Dreams have been described as dress rehearsals for real life, opportunities to gratify wishes, and a form of nocturnal therapy. A new theory aims to make sense of it all.
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The other day my sister was so busy texting her boyfriend she stepped in front of a moving car and her boyfriend ran her over cause he was too busy texting my sister.
Being a Millennial (where we were the first to be brought up online yet not CONSTANTLY digitally elsewhere) I feel like this iGeneration is taking these technologies way too far.
I can't even watch a movie with my 17&18 year old sisters cause while watching the movie they are also on their laptops Skyping and on their phones texting. It's annoying to be with somebody and feel like they are not there with you. It's even worse than that asshole making food during the movie that keeps asking you, "Wait, what just happened?"
Yet if I fully embraced the lifestyle, and was engaged in "Skexting" While Movie Watching Behavior, I wouldn't feel so left out. But what is even the point of watching the movie with my sisters then? Reluctantly giving in, either a moment of hope or incredible sadness occurred: I was in the middle of texting one of them to ask if we had any popcorn when she leaned over, read my phone's screen, and said, "No." We ape-like humans are SO intensely "face-to-face" socially. It now looks like those who succeed at this emotional multi-tasking between digital and reality are themselves the next step towards our evolutionary destiny-becoming aliens. Very tan (even in space January) aliens. Perhaps chronic digital outsourcing of emotions the reason why alien faces look so blank?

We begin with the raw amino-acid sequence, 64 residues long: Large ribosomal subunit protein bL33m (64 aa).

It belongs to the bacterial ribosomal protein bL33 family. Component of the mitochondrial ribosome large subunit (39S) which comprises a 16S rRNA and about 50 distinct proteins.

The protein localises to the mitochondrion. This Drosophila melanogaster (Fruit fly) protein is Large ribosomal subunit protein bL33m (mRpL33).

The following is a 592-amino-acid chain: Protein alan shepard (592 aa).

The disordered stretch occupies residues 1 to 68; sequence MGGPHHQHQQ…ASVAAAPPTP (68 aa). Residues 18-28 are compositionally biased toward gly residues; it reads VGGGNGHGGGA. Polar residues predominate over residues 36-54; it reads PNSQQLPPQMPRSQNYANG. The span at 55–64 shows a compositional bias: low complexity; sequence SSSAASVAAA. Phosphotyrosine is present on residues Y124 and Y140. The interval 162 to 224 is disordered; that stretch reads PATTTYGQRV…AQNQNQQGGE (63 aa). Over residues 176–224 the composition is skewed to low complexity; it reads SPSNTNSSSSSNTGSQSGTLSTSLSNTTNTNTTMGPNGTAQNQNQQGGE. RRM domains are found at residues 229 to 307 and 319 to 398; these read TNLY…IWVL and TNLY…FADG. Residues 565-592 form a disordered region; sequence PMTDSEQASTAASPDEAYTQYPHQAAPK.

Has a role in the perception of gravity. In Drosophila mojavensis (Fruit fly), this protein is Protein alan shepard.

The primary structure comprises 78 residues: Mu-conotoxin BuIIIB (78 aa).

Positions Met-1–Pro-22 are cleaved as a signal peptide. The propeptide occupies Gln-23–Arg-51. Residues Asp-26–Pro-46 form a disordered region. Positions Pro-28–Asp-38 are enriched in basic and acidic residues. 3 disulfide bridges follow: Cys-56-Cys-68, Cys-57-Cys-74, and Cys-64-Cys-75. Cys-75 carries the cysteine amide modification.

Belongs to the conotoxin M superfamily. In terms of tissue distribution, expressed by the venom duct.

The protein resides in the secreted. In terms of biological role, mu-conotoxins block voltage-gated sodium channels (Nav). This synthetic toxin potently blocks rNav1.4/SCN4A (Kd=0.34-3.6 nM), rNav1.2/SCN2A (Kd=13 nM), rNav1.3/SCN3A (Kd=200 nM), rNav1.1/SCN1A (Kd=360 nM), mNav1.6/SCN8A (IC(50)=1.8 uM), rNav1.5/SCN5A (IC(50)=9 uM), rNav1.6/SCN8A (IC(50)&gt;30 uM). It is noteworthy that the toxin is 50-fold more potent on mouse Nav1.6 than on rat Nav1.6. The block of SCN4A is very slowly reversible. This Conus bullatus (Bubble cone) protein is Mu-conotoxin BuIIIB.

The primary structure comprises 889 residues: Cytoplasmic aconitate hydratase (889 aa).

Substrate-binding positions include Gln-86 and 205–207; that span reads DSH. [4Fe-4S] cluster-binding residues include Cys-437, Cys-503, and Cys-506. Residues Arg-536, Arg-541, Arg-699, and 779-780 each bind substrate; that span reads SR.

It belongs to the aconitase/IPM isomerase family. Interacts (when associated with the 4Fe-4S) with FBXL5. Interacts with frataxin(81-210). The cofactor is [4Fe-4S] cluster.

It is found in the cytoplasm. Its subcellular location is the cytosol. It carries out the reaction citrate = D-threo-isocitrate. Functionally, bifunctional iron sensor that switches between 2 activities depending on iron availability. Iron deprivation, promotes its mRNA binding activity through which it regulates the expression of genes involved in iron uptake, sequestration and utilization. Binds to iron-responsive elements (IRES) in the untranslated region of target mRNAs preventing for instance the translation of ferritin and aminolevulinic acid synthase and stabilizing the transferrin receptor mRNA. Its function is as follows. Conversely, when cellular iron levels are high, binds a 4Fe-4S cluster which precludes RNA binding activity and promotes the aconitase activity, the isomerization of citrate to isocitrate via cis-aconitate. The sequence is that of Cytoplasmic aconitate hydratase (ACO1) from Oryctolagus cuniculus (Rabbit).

So is it possible this will actually promote mindfulness? Bruce Lee (to me the epitome of mindfulness) credited his large family and hectic upbringing to his incredible mindfulness. He grew up in a small Hong Kong apartment with 10 Chinese people "ping-panging," slamming doors, doing laundry, cooking, and just running around at all times. This 24/7 wok of sights, sounds, smells, and vibrations led to Bruce Lee saying that it trained him to control his response to unwanted distraction. As a result it was normal for him to be successfully reading a book, watching a boxing match, working out, and playing with his son all at the same time. Of course he also pushed himself way too hard and as a result died at like 30...
Inter-connectivity is a sugary cake the diabetic world obviously won't stop eating. You Psychologists and Doctors (Nicolae Paulescu maybe?) need to show us a way to eat this cake, and mindfully "just have it" too. Piece of cake, right?
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